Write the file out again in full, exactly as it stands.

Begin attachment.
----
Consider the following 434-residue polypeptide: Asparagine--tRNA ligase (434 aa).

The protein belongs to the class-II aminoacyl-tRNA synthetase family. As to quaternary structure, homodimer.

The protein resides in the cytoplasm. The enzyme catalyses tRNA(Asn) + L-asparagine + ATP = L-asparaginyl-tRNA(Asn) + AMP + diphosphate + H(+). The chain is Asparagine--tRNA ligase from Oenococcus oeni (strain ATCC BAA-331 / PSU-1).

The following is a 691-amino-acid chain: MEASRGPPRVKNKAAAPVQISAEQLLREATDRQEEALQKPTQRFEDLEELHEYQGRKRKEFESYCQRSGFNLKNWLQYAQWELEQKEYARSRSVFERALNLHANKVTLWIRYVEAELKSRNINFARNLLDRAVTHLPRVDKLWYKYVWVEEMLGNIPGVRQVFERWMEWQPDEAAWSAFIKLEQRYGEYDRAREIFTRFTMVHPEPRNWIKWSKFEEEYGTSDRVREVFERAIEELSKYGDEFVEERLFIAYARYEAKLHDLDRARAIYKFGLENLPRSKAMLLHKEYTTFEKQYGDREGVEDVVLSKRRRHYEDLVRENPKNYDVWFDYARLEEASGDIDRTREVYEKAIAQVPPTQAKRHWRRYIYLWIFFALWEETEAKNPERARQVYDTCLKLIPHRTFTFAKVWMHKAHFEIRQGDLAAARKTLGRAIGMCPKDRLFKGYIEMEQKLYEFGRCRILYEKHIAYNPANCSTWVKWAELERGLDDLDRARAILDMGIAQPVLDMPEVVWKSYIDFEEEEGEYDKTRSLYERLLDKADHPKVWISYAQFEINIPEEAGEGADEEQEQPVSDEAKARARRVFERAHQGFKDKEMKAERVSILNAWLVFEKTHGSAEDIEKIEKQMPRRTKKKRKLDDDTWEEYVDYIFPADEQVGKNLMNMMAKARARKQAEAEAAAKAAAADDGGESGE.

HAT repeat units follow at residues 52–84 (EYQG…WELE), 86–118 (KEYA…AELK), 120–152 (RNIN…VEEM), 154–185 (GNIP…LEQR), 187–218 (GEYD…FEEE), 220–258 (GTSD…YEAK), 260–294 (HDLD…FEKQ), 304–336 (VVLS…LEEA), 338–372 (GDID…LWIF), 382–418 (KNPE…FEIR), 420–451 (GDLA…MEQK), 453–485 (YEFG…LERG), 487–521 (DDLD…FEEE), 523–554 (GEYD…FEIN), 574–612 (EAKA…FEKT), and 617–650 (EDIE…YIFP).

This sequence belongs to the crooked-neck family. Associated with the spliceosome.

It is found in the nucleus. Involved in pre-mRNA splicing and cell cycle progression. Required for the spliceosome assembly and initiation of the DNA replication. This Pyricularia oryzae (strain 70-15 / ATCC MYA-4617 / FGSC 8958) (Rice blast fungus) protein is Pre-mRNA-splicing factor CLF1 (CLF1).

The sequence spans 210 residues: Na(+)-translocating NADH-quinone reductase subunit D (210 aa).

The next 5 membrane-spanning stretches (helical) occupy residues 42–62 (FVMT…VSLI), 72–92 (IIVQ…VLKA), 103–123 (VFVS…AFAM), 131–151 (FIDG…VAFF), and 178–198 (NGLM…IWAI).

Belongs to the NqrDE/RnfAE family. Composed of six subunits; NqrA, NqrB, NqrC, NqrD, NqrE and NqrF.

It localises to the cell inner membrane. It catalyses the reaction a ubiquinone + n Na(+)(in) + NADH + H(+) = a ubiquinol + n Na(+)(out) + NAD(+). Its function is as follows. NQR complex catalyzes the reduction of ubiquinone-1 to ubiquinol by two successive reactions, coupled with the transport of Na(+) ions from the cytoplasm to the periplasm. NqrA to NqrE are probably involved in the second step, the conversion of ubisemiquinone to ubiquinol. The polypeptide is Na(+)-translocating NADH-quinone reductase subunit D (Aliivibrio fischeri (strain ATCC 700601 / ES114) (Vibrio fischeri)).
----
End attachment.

Consider the following 434-residue polypeptide: Asparagine--tRNA ligase (434 aa).

The protein belongs to the class-II aminoacyl-tRNA synthetase family. As to quaternary structure, homodimer.

The protein resides in the cytoplasm. The enzyme catalyses tRNA(Asn) + L-asparagine + ATP = L-asparaginyl-tRNA(Asn) + AMP + diphosphate + H(+). The chain is Asparagine--tRNA ligase from Oenococcus oeni (strain ATCC BAA-331 / PSU-1).

The following is a 691-amino-acid chain: MEASRGPPRVKNKAAAPVQISAEQLLREATDRQEEALQKPTQRFEDLEELHEYQGRKRKEFESYCQRSGFNLKNWLQYAQWELEQKEYARSRSVFERALNLHANKVTLWIRYVEAELKSRNINFARNLLDRAVTHLPRVDKLWYKYVWVEEMLGNIPGVRQVFERWMEWQPDEAAWSAFIKLEQRYGEYDRAREIFTRFTMVHPEPRNWIKWSKFEEEYGTSDRVREVFERAIEELSKYGDEFVEERLFIAYARYEAKLHDLDRARAIYKFGLENLPRSKAMLLHKEYTTFEKQYGDREGVEDVVLSKRRRHYEDLVRENPKNYDVWFDYARLEEASGDIDRTREVYEKAIAQVPPTQAKRHWRRYIYLWIFFALWEETEAKNPERARQVYDTCLKLIPHRTFTFAKVWMHKAHFEIRQGDLAAARKTLGRAIGMCPKDRLFKGYIEMEQKLYEFGRCRILYEKHIAYNPANCSTWVKWAELERGLDDLDRARAILDMGIAQPVLDMPEVVWKSYIDFEEEEGEYDKTRSLYERLLDKADHPKVWISYAQFEINIPEEAGEGADEEQEQPVSDEAKARARRVFERAHQGFKDKEMKAERVSILNAWLVFEKTHGSAEDIEKIEKQMPRRTKKKRKLDDDTWEEYVDYIFPADEQVGKNLMNMMAKARARKQAEAEAAAKAAAADDGGESGE.

HAT repeat units follow at residues 52–84 (EYQG…WELE), 86–118 (KEYA…AELK), 120–152 (RNIN…VEEM), 154–185 (GNIP…LEQR), 187–218 (GEYD…FEEE), 220–258 (GTSD…YEAK), 260–294 (HDLD…FEKQ), 304–336 (VVLS…LEEA), 338–372 (GDID…LWIF), 382–418 (KNPE…FEIR), 420–451 (GDLA…MEQK), 453–485 (YEFG…LERG), 487–521 (DDLD…FEEE), 523–554 (GEYD…FEIN), 574–612 (EAKA…FEKT), and 617–650 (EDIE…YIFP).

This sequence belongs to the crooked-neck family. Associated with the spliceosome.

It is found in the nucleus. Involved in pre-mRNA splicing and cell cycle progression. Required for the spliceosome assembly and initiation of the DNA replication. This Pyricularia oryzae (strain 70-15 / ATCC MYA-4617 / FGSC 8958) (Rice blast fungus) protein is Pre-mRNA-splicing factor CLF1 (CLF1).

The sequence spans 210 residues: Na(+)-translocating NADH-quinone reductase subunit D (210 aa).

The next 5 membrane-spanning stretches (helical) occupy residues 42–62 (FVMT…VSLI), 72–92 (IIVQ…VLKA), 103–123 (VFVS…AFAM), 131–151 (FIDG…VAFF), and 178–198 (NGLM…IWAI).

Belongs to the NqrDE/RnfAE family. Composed of six subunits; NqrA, NqrB, NqrC, NqrD, NqrE and NqrF.

It localises to the cell inner membrane. It catalyses the reaction a ubiquinone + n Na(+)(in) + NADH + H(+) = a ubiquinol + n Na(+)(out) + NAD(+). Its function is as follows. NQR complex catalyzes the reduction of ubiquinone-1 to ubiquinol by two successive reactions, coupled with the transport of Na(+) ions from the cytoplasm to the periplasm. NqrA to NqrE are probably involved in the second step, the conversion of ubisemiquinone to ubiquinol. The polypeptide is Na(+)-translocating NADH-quinone reductase subunit D (Aliivibrio fischeri (strain ATCC 700601 / ES114) (Vibrio fischeri)).